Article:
Siouxsie and the Banshees “The Passenger” 1987. Wonderland Records. 12″ single, “lllllloco-motion mix.” The single version of “The Passenger” – a fantastic cover of Iggy Pop’s version from 1977 (on Lust for Life, released as a single in ‘98) – appeared on Siouxsie and the Bashees’ 1987 all-cover album Through the Looking Glass and went to #41 on the UK charts. About a million other artists have covered “The Passenger” (well, not exactly, but there are a lot, and I do like the 1997 version by Lunachicks that’s on the We Will Fall: The Iggy Pop Tribute record), and Siouxsie’s is the best. Her voice is a great counterpoint to Pop’s masculine monotone growl, all clear soaring gothic gloss and mirrors, and a whole lot of horns. Pop quite liked Siouxsie’s rendition, stating, “She sings it well and she threw a little note in when she sings it, that I wish I had thought of, it’s kind of improved it. The horn thing is good.“ The “lllllloco-motion mix” is significantly longer than the single – I think about double in length – and seems to have even more horns plus what I think are tubular bells (well, bells at least). The B-side has two tracks, “She’s Cuckoo” and “Something Blue,” a lush lament that is perfectly and gothically sorrowful.
David Bowie “Tonight” released 35 years ago today, September 24th, 1984. (There are a few different dates given for this release, including September 1st and 29th but the website bowiebible.com cites the 24th and who am I to argue with a bible?) Tonight was Bowie’s 16th studio LP; it went to #1 in the UK and #11 in the US, mostly on the heels of success from Let’s Dance and his Serious Moonlight tour because Tonight is not one of his better albums. It has been much maligned over the years by critics and even Bowie himself admitted it was far from his best. He only wrote two new tracks for the LP: “Loving the Alien” and the single “Blue Jean” which hit #6 in the UK and #8 in the US. (I actually really love that song – fond ‘84 MTV memories and all that) The songs “Tumble and Twirl” and “Dancing With the Big Boys” were new Iggy Pop/Bowie collaborations. “Neighborhood Threat” was another Pop/Bowie (along with Ricky Gardiner) effort but it was originally recorded by Pop in 1977 for his Lust for Life LP and “Don’t Look Down” was a Pop cover (Iggy recorded it for his ‘79 New Values album). Also from Lust For Life on Tonight is Bowie’s version of the title track “Tonight,” a duet with Tina Turner. Bowie explained all of this to NME in September 1984 by saying, “I didn’t really [have] enough new things of my own because of the tour [Serious Moonlight]. I can’t write on tour, and there wasn’t really enough preparation afterwards to write anything that I felt was really worth putting down, and I didn’t want to put out things that ‘would do’ so there are two or three that I felt were good things to do and the other stuff…What I suppose I really wanted to do was to work with Iggy again, that’s something I’ve not done for a long time. And Iggy wanted us to do something together.” Bowie also covers the Beach Boys with “God Only Knows” (I really dislike that song and knowing it’s a Beach Boys cover doesn’t help) and the Lieber and Stoller song “I Keep Forgetting” originally released by Chuck Jackson. Overall Tonight is a fairly bland album: it has the big 80′s production polish but lacks the groove – supplied by Nile Rodgers on his previous smash LP Let’s Dance (Rodgers is quoted saying about Bowie’s decision to use producers Derek Bramble and Hugh Padgham rather than Rodgers that “Journalists would start asking David questions like ‘How much did Nile have to do with this?’ and this is very difficult for any artist, especially someone of David’s stature…It seemed to be a conscious effort to distance himself from me.”)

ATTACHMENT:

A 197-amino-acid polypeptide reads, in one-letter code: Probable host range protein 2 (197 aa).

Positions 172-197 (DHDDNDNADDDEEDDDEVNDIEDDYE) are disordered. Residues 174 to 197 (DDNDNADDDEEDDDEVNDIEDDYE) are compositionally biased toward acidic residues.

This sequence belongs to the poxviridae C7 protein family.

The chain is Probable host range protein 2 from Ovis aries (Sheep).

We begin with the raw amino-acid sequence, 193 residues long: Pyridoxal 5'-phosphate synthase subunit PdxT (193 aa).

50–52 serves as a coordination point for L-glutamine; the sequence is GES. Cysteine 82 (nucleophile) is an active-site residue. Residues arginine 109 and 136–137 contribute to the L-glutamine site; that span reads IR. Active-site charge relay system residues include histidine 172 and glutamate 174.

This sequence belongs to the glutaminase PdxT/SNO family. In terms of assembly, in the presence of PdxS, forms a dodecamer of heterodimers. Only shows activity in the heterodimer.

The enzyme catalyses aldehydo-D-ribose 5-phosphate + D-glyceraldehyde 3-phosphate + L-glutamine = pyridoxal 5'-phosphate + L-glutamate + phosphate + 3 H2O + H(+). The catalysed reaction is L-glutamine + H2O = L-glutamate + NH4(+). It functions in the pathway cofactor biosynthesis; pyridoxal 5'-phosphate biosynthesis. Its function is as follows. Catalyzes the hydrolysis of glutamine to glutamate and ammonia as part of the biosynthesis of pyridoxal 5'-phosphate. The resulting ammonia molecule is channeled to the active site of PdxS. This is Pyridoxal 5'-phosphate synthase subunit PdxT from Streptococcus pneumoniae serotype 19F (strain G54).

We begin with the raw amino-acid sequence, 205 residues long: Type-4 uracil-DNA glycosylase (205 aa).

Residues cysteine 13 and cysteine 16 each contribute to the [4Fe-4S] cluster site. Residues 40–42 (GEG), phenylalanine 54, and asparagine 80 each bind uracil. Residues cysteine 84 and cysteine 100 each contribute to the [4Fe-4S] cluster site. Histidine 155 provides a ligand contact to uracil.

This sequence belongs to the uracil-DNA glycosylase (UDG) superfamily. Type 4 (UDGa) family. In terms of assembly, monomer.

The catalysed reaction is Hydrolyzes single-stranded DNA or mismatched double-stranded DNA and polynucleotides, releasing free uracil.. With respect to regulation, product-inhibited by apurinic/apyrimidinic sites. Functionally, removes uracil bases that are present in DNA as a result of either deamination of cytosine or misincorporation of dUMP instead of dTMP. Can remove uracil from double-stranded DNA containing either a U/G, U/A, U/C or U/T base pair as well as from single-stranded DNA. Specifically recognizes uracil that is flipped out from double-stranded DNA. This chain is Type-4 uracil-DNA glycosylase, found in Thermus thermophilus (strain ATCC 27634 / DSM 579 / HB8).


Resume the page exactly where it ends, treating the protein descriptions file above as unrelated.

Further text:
The Stooges “The Stooges” released 50 years ago today, August 5th, 1969. The Stooges’ debut album is, in retrospect, one of the best and most important records released during its era. At the time of its release it was criticized as dumb (well, yes, it is: the lyrics to “No Fun” and “Real Cool Time” should wipe away any doubt about that), musically simple (“stripped-down” is the polite term I think), brutally loud (nothing wrong with that) but it helped usher in punk a few years later as a widespread musical and cultural movement. The Stooges sold moderately well, hitting #106 on the US charts, with two released singles: “1969” and “I Wanna Be Your Dog.” I don’t think either charted but the former has been recognized as one of the greatest guitar songs ever and the latter is one of my personal all-time favorite tracks and many mainstream music publications agree, listing it as one of the best rock songs ever made – iy id certainly the best non-holiday song to feature sleigh bells (played by John Cale, who also plays viola on the epic dirge “We Will Fall” and mixed the first iteration of the album but Elektra rejected his mix and Iggy Pop and Elektra exec Jac Holzman mixed the final release).